Again, I am not suggesting that competitive sport is never beneficial in the ways Fraser suggests. The businesswomen who attest to its developmental importance are testament to its potential positive psychological effects. My claim is that sport will only build confidence and resilience in those who are unlikely to need persuading to participate in sport.

What lessons might the athletically-disinclined learn from competitive sports?

Perhaps there are other psychological benefits to participating in competitive sport that would accrue to the girl who does not take winning and losing seriously or even dislikes all competitive sport. She might learn that ‘sometimes we have to do things we don’t want to do’ or ‘you will have to face embarrassment and anxiety from time to time’. Such lessons could lead to a sort of resilience – perhaps beleaguered resignation –  but I doubt this is representative of the confidence-building, positive effect that Fraser has in mind. In these cases, instead of competitive sport building great resolve in the face of uncertain success, the athletically-disinclined girl will learn that sometimes it’s just not worth trying; one just has to endure. This is not quite the inspiring, ‘go-get-um’ message I think Fraser wants to convey.

Emphasise health benefits

This is not an argument against promoting sport in school. The importance of good nutrition and exercise (competitive and non-competitive) should be taught and encouraged, and sporting opportunities should be readily available. Rather, my suggestion is that the reasons given in support of this should appeal to health benefits, and not to effects on confidence, especially when the aim is to get unsporty girls to participate. For some girls who haven’t really tried sport, being persuaded to participate might lead to the discovery of new talents and interests. But for the girls who know they don’t like sports, telling them that competing and facing failure will build their confidence might be seen as patronizing and could undermine the key focus on keeping healthy in a way that suits the individual.

[1] Whilst the arguments here are about girls, it would be interesting to consider whether the same confidence-building rhetoric would be advanced in relation to boys’ participation in competitive sports.

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3 Comment on this post

  1. In principle the same arguments could be advanced regarding “have a go” advice in pretty much any realm. Music, dance, art,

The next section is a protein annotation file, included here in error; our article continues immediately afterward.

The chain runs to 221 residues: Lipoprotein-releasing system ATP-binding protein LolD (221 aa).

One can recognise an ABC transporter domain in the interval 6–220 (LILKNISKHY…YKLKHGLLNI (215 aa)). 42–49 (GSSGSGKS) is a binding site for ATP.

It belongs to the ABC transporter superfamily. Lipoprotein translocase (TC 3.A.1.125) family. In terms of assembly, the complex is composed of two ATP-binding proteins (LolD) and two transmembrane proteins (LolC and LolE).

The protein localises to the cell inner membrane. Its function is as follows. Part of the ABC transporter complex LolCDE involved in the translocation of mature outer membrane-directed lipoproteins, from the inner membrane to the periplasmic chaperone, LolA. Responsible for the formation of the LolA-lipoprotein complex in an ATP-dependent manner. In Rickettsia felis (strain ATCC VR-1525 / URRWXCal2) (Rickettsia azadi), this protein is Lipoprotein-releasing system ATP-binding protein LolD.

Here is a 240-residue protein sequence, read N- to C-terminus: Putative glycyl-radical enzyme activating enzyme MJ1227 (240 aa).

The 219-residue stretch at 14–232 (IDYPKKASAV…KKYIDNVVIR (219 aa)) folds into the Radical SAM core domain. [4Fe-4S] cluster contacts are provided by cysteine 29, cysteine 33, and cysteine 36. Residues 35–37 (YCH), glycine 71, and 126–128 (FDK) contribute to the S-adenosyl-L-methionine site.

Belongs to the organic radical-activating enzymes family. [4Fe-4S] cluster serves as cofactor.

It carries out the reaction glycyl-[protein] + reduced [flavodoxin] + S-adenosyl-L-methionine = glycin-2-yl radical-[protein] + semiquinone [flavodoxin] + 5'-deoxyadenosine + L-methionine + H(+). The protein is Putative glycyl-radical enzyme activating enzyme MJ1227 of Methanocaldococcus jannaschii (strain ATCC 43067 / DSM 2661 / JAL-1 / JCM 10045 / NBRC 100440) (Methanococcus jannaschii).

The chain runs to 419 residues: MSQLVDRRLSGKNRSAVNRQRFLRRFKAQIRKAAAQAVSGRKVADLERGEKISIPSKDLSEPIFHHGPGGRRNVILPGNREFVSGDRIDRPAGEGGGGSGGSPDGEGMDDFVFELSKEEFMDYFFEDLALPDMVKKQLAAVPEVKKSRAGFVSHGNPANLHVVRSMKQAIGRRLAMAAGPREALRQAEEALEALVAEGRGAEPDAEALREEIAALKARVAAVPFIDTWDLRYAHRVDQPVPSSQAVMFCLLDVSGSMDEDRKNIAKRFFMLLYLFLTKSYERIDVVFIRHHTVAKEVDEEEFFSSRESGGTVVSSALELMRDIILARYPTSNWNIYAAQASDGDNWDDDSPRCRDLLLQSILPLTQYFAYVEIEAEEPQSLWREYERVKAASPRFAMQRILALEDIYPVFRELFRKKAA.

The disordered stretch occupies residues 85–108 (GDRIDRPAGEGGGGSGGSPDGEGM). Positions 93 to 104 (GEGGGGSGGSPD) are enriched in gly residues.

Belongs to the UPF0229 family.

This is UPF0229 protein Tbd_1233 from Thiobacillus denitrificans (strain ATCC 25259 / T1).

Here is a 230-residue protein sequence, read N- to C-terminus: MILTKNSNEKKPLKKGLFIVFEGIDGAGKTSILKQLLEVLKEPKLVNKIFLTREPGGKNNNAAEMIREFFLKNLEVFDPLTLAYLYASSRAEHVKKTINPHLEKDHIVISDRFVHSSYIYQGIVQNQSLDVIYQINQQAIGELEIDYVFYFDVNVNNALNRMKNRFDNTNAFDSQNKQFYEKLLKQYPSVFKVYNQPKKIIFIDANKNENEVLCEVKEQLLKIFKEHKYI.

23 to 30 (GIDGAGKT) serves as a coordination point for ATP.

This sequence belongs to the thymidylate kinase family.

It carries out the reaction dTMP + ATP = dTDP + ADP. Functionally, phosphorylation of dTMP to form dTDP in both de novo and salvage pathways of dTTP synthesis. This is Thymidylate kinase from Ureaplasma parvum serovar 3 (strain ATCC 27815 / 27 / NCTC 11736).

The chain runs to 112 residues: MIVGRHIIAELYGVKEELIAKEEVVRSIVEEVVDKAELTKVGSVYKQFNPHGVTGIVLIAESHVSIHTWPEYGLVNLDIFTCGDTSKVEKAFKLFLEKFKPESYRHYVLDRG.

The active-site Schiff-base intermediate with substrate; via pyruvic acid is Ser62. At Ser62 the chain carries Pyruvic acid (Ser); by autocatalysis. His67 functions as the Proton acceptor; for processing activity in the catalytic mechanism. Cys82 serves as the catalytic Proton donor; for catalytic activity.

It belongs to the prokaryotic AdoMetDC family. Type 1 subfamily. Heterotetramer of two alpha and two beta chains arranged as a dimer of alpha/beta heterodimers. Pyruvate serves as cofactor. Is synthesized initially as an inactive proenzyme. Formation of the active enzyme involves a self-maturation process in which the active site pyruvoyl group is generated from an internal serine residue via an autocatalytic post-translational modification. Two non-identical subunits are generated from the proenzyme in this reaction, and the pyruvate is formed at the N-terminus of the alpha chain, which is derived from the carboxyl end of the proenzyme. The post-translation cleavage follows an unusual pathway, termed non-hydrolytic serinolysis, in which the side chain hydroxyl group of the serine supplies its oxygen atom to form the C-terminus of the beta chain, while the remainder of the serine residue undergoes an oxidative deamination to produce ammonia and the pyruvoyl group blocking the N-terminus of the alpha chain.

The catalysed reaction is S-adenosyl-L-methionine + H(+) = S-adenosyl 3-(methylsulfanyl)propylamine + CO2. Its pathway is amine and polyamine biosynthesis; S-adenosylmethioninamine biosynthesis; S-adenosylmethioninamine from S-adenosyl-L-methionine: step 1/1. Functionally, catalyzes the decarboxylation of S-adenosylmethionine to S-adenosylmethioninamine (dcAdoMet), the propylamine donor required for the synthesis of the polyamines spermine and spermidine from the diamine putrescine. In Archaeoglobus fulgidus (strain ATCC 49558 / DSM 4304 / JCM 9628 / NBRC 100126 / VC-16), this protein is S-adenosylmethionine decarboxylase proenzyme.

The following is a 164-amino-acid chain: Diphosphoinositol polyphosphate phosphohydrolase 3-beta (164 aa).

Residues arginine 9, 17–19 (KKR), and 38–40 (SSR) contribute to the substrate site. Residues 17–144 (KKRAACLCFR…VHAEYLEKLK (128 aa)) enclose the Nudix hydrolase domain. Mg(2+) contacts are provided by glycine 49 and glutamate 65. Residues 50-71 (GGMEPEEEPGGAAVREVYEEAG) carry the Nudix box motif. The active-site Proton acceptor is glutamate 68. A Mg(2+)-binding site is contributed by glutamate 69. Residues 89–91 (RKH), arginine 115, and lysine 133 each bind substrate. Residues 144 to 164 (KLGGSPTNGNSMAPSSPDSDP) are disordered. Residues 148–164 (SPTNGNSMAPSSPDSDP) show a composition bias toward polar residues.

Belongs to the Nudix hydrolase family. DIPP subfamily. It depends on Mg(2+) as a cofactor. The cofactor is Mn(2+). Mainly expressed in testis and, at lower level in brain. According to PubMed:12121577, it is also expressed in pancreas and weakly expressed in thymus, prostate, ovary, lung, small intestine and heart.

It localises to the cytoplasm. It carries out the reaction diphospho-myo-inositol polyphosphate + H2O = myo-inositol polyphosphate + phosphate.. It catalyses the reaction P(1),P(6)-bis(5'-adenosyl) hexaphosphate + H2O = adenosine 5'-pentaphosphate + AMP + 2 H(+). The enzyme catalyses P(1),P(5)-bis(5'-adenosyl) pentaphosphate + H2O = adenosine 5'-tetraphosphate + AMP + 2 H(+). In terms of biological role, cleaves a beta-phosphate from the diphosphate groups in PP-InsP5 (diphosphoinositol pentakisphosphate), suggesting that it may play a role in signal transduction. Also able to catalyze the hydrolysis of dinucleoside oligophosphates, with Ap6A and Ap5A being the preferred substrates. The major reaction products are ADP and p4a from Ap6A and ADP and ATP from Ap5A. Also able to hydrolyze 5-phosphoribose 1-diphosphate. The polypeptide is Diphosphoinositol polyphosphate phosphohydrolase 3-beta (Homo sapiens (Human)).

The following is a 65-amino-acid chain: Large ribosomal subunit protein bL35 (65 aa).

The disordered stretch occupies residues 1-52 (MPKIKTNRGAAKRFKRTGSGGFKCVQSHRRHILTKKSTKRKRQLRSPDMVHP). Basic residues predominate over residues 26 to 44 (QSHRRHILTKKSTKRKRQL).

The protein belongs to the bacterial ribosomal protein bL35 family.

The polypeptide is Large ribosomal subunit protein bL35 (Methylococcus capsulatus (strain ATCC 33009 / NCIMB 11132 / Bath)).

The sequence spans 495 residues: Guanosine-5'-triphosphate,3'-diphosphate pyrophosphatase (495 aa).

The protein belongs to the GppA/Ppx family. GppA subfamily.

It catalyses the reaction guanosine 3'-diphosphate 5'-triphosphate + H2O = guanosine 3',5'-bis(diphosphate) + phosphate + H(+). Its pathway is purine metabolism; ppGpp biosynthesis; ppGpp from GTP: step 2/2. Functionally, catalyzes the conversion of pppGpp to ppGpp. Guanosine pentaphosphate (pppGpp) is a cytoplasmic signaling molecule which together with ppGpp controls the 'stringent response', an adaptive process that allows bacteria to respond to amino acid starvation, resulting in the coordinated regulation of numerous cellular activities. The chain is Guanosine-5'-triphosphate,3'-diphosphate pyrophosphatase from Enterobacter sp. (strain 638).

performance… they can all be a source of anything from joy to humiliation depending on how you feel and how your audience reacts. If you’re not inclined towards those endeavours then you’re unlikely to get much out of them. Just as your hypothetical hockey player gets nothing out her 3-0 loss (or win), neither would my friend Owen get anything out of choral activities, since he is, is resigned to be, and is comfortable with being, the world’s worst singer.

    But I’m not sure where all this leads. Surely it’s not a big deal if representatives from sectors occasionally act as boosters for the things they’re interested in. You could argue it would be worse still if headmistresses* were obliged to give only the most brutal assessments of these things, e.g. “Sport: not for you, fat boy.” Or “Acting: it’s for the pretty ones.” Or “Charity: so you can feel good about yourself.” etc. And different endeavours do emphasise and enhance different virtues (and vices). Sport famously gives people some flavour of the martial virtues**, many of which really are virtues – courage, fortitude, teamwork, initiative. Sport isn’t the only place people can get this stuff, of course, but it’s one way. Dance may, for some people, encourage virtues, too. I have no idea what they are, but I guess persistence, physical fitness, and something about generally jumping up and down might be in order.

    But I think what the headmistress was getting at was that learning to lose, get over and not take it personally it is something which some people think some women are sometimes not perhaps qworld class at.***

    *Et cetera.
    **For example, I think the Duke of Wellington said something about the 2011 General Election being won on the playing fields of Eton.